Diwali, the South Asian festival of lights, set to become a NYC public school holiday

Photo of author

By Dan Sears

Diwali is set to officially become a New York City public school holiday, with Gov. Kathy Hochul expected to sign enabling legislation on Tuesday.

The bill signing is scheduled to take place at the Hindu Temple Society of North America in Flushing, according to the office of Assemblymember Jenifer Rajkumar, a Hindu legislator from Queens who fought for the holiday, which is also known as the South Asian festival of lights.

“For over two decades, the South Asian community has lobbied for the Diwali holiday,” Rajkumar said in remarks prepared ahead of the event. With the new law, she added, “we have lit an everlasting lamp in the hearts and minds of all New Yorkers.”

In addition to Hindus, who make up around 3% of the city’s population, the religious festival is observed by members of the Sikh and Jain faiths. Many adherents see the festival as the victory of good over evil and celebrate Diwali through worship, sharing sweets, fireworks and lighting oil lamps in their homes.

See also  Tom Hiddleston returns as 'Loki,' and fans can't wait

Diwali falls in October or November based on the lunar calendar. It now joins Lunar New Year, Eid and Juneteenth – ethnic and religious holidays added to the school calendar in recent years amid attempts to be more inclusive of the city’s diverse population.

“Adding Diwali to the school calendar will further reflect the rich and vibrant diversity that exists in our own city and how we should all embrace it and hopefully even pave the ways for other cities across the country as well,” said Mayor Eric Adams in June after the state Legislature approved a bill adding the holiday to the school calendar.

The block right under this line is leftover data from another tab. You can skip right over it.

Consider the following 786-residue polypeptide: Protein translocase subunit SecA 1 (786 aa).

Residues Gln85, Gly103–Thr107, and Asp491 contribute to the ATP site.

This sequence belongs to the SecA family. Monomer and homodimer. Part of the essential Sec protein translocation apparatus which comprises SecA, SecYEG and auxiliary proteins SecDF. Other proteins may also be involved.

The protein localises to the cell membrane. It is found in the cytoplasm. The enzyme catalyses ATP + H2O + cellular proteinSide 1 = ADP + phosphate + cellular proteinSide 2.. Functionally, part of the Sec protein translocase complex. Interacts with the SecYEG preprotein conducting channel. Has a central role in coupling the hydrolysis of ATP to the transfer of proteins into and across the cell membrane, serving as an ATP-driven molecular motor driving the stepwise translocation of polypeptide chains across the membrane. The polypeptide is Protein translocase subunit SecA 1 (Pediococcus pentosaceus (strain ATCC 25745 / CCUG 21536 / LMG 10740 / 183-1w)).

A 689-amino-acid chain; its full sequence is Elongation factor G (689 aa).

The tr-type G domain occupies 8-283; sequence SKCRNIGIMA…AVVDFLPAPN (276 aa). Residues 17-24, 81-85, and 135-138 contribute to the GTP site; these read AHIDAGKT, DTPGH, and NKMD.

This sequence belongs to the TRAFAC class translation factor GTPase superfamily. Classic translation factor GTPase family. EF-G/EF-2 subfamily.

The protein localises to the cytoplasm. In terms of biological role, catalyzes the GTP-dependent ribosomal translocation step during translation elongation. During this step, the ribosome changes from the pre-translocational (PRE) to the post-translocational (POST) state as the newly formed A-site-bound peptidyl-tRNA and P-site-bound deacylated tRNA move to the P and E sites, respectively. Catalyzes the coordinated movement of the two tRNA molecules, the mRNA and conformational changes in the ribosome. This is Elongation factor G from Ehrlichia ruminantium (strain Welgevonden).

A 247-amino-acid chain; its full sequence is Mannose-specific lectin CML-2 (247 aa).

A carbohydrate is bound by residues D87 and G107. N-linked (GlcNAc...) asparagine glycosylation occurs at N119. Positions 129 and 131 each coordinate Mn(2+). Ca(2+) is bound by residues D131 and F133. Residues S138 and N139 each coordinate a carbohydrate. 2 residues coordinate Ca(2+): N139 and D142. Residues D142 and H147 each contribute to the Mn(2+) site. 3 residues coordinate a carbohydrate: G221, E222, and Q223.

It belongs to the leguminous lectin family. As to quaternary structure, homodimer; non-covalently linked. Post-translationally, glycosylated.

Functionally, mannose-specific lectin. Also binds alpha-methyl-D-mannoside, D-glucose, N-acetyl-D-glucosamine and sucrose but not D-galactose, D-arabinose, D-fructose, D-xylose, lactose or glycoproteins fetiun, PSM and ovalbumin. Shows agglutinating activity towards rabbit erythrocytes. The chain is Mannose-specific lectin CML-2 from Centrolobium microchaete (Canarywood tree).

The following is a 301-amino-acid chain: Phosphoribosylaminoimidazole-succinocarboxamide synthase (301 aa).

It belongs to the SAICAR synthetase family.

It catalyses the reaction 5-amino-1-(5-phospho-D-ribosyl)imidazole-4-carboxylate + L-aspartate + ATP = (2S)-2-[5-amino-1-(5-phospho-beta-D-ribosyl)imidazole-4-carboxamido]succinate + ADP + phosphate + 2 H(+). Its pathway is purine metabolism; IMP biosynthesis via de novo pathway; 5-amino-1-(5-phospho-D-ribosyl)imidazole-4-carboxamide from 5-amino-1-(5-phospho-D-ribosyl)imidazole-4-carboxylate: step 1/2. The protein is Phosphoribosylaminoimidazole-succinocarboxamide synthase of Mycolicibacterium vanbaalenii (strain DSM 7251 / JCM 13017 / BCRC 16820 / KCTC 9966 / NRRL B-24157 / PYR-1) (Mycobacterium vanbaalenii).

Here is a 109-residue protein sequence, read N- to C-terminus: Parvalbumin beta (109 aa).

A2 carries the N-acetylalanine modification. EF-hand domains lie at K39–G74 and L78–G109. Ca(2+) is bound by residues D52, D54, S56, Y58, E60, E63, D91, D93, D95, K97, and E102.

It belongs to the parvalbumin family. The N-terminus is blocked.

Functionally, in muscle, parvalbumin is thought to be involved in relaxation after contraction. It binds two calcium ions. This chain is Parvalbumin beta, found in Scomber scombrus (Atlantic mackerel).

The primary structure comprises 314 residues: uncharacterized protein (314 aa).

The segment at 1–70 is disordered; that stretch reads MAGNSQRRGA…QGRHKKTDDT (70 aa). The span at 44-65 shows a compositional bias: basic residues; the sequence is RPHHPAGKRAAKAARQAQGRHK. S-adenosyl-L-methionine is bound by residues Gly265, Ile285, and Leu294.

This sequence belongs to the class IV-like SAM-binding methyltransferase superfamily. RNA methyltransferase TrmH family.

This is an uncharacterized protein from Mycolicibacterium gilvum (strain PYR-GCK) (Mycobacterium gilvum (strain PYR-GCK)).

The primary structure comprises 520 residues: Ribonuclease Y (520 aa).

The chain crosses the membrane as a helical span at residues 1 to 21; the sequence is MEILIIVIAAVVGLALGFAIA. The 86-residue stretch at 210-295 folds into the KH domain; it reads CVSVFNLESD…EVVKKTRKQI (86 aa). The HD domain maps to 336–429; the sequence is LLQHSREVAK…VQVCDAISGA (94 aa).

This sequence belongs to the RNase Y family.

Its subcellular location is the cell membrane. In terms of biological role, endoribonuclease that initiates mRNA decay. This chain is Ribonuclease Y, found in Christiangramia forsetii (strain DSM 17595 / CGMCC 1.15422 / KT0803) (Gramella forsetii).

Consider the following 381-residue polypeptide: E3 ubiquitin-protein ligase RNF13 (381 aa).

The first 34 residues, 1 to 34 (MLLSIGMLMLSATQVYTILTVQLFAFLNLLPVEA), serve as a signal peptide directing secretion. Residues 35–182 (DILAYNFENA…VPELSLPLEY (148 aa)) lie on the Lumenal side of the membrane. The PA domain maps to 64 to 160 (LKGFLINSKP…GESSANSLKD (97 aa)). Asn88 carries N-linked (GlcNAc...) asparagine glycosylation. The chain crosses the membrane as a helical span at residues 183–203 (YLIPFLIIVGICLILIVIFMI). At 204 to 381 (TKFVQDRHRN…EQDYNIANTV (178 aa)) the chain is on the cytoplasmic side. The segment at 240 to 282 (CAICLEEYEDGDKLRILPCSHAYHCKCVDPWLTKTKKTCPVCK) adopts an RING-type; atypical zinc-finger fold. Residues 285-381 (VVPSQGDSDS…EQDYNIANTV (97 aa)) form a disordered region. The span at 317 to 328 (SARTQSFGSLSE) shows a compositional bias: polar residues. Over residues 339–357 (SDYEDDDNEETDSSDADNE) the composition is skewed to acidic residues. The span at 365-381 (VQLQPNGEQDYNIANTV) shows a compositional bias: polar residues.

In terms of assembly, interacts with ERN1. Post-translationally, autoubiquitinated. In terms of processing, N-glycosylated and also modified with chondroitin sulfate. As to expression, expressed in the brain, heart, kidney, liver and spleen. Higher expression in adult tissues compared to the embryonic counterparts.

Queens Assemblymember Zohran Mamdani, who is South Asian, said in an interview with Gothamist that he would boycott the bill signing out of protest of the governor’s strong stand in support of Israel since the Oct. 7 attack by Hamas.

Mamdani said he is Muslim but has always celebrated Diwali due to the fact his mother, filmmaker Mira Nair, is originally from India and is a Hindu.

See also  Update expected on condemned Plainfield apartment building in New Jersey

“It is impossible to celebrate this with a governor who has used her platform over this past month-and-a-half to support the Israeli government’s killing of more than 11,000 Palestinians, more than 4,000 of which are children,” Mamdani said.

Around 1,200 people in Israel were killed in attacks by Hamas militants on Oct. 7, according to a revised count by Israel’s foreign ministry. More than 11,000 Palestinians have been killed in retaliatory strikes by Israel in Gaza, according to the Palestinian Ministry of Health in Gaza.

There was no immediate comment from Hochul’s office.

Rate this post

Leave a Comment